Most Overlooked Movies Part 1

Wednesday, February 3, 2010 4:04 PM By Simon , In , ,

Before I talk about recent movie news, or the sorrowful Oscar results, I'd like to highlight some of my favorite movies/performances/etc. that got tragically overlooked at whatever time.

Rinko Kikuchi, The Brothers Bloom
Getting mostly mixed reviews, with a bit of press toward main female lead Rachel Weisz being quirky and collecting hobbies and romancing a sad-eyed Adrien Brody, this movie, and especially Kikuchi's hilariously silent performance, got overlooked. Which is a shame, because had this been silent-movie era, she'd be your new god. About two conmen brothers Brody and a big Mark Ruffalo, and their silent demolitions-expert Kikuchi (who apparently only knows 4 words in English) looking to pull off the dreaded 'last con', only for Brody to become enamored with their mark, Rachel Weisz. When I first saw it (in theaters!), the only time the entire audience (admittedly, a bunch of old people) laughed in unision was when the camera closed in on her reaction shots. Playing a very different silent role in Babel, you have to wonder how she's do talking.

Another underseen, but excellent movie by Rian Johnson. Basically, a slightly bigger version of Bugsy Malone --A hardboiled detective thriller set in a high school where everybody hangs around the hallways, but nobody ever seems to be in class. Starring an gruff, cool, hardbitten Joseph Gordon-Levitt as junior detective Brendan Frye, trying to solve his girlfriend (Emile de Ravin)'s murder, coming across the underworld of underage suburbia. Almost no adults can be found, apart from The Pin (Lukas Haas!)'s mother, and Vice Principal Trueman (Richard Roundtree!), and the biggest party of the year is a sophisticated wine-and-cheese shindig at the femme fatale (Nora Zehetner)'s mansion. Richly drawn characters, a solid plot that takes place in the bigbadbackstabbing world of a Dashiell Hammett novel, with pretty amazing performances and cinematography. And, if you're not into that, there's a bunch of awesome fight scenes.

Marion Cotillard, Nine
Well, fine, the movie was shit. Boring, overdirected, horrendously edited, an endlessly irritating 'Cinema Italiano' (made for Kate Hudson so she could be in the movie, she is a perfectly okay singer and dancer, but the song sucks shit) and featuring one of the worst performances by some of the best actors of today (Nicole Kidman can sing in Moulin Rouge! because there are a lot weirder things in that movie, and Daniel Day-Lewis, while not bad, is not as good as his other stuff). There are two noteworthy performances--Penelope Cruz and Marion Cotillard. Penelope Cruz, while pulling off the funny-to-depressing scenes, and the hilarious "A Call to the Vatican" number, is only the second-best. Marion Cotillard, who gets two numbers, is the shit. Not only is she one of the few in the movie who have a background in singing, she pulls off the underappreciated and rarely-seen-in-movie-musicals-these-days task of acting while singing. I'm sure, if Johnny Depp or Daniel Day-Lewis were concentrating solely on singing, they'd be pretty good. But when they're acting at the same time, they eventually fall into dreaded talk-singing territory, basically Johnny-Cashing until the very last syllable, which they sing-screech. But Cotillard expresses the sorrow and frustration her Luisa feels over her husband's infidelities, and her neglect, with such grace and sadness in 'My Husband Makes Movies', as well as, 'Take It All', another original number that is the closest this movie has to a catchy Chicago song. After sitting through the half of the movie that doesn't have Cotillard, then watching the other half, I can't help but feel slightly outraged at hearing of Penelope Cruz's nomination.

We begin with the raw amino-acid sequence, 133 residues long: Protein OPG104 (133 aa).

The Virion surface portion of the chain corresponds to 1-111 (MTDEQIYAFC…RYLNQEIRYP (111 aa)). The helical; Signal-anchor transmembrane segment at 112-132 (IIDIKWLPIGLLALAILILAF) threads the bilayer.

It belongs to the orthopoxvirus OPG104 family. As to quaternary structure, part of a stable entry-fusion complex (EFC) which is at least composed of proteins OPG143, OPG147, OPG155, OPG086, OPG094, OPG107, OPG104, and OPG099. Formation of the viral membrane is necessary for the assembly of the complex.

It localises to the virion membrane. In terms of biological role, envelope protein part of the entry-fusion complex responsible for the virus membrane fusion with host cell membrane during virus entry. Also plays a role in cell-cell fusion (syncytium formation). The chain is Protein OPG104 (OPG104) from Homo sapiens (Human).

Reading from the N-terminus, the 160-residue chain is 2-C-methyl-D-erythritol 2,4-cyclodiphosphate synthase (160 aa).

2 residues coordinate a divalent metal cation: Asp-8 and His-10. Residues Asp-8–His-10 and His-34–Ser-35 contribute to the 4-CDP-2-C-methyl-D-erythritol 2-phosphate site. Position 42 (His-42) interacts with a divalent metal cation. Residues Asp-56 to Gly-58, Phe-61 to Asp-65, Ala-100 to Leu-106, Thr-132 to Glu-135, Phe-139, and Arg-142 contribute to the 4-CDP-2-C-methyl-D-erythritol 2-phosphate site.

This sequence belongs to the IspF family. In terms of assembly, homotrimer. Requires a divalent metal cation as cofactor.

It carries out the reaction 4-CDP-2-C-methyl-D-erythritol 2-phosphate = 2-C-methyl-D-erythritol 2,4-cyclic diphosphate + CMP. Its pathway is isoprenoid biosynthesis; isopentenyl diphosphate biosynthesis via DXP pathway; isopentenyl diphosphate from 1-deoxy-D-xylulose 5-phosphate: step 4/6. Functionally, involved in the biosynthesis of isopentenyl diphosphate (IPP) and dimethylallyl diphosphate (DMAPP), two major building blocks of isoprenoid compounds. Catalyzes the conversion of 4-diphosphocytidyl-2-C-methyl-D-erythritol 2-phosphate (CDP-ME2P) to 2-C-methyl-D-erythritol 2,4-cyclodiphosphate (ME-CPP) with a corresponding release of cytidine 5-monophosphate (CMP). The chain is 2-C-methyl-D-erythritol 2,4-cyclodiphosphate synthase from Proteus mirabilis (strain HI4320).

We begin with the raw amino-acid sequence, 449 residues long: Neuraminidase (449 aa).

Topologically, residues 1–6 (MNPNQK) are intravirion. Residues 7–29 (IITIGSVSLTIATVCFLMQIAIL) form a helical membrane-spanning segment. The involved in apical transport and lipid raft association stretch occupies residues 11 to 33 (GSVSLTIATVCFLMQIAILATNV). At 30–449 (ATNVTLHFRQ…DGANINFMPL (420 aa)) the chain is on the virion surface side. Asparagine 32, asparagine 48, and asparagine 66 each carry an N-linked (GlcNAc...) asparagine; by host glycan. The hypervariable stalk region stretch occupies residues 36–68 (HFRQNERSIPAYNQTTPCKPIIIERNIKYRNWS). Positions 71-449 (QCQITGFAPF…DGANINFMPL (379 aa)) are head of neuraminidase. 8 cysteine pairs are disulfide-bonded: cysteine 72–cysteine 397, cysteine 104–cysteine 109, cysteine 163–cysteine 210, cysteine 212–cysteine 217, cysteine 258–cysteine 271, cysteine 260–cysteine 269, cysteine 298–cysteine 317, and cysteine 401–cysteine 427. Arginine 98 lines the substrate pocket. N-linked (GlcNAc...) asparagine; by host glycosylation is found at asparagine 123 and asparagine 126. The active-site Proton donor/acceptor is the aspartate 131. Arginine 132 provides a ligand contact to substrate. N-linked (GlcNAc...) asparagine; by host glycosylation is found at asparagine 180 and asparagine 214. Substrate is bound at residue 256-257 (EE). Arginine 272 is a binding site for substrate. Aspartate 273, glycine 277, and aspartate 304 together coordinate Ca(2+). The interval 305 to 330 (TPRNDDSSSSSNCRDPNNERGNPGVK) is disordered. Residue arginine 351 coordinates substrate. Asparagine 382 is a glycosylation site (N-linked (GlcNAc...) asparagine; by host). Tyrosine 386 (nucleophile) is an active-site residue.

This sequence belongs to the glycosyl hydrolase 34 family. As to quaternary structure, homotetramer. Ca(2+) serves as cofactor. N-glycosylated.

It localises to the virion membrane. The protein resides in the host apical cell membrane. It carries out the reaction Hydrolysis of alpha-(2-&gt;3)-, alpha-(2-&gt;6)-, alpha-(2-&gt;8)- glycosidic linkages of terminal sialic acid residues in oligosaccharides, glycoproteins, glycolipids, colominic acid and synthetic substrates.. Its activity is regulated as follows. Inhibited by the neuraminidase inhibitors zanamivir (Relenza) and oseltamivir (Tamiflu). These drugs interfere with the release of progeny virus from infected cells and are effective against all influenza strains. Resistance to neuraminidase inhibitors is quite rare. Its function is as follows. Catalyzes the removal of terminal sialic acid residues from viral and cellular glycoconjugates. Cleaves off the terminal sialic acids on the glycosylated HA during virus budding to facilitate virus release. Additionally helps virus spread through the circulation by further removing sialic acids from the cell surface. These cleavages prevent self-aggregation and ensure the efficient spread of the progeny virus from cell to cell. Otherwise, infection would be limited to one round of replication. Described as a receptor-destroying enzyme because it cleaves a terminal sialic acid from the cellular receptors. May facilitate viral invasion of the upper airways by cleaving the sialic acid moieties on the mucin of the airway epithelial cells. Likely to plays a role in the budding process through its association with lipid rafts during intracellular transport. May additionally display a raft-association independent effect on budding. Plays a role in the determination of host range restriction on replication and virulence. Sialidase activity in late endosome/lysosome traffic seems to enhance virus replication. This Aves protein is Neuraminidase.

Wristcutters: A Love Story
Holyshit, I live for this movie. Well, the short story book it's based off of. Adapted from the novella 'Kneller's Happy Campers', about a world reserved especially for successful suicides, where, brilliantly, it's exactly the same as The Land of the Living, but just a little bit worst (there are no flowers, nobody can smile, etc). Which, in itself, is a big Fuck You to everybody living in it. About three people--Zia (Almost Famous' Patrick Fugit), a guy who hears his ex-girlfriend has joined the universe, and goes to find her, Mikal (Shannyn Sossamon), who died of an accidental overdose and is looking to straighten it out with the People In Charge, and Eugene (Shea Wigham), a Russian musician who lives with his suicidal parents and little brother, and is just along for lack of anything better to do--on a road trip. Featuring Will Arnett as a crazy cult leader Messiah and Tom Waits (one of the better musician-turned-occasional-actors, in The Book of Eli and The Imaginarium of Dr. Parnassus, and who I love) as the would-be-eponymous Kneller, leader of a sort of commune where small 'miracles' are common place. It is wryly funny, has some crazyphilisophical ideas, and appropriatly somber performances by the main trio. Also, one of the most interesting and uncomfortable suicide scenes ever, at the beginning (but it's a good thing). And, hey, awesome musical moment!

Six Degrees of Seperation
Will Smith, before he got all...Blockbustery. Inspired and influenced heavily by Catcher in the Eye, and featuring Smith's greatest role (in my opinion). About a philisophical young man who ingrates himself into the lives of two different, rich families.

Well, I'll attend to Part 2 later, after I bitch about Zooey Deschanel in an HBO show and the Oscar nominations and homework and whatnot.

So, uh...let me know if I missed anything, I guess.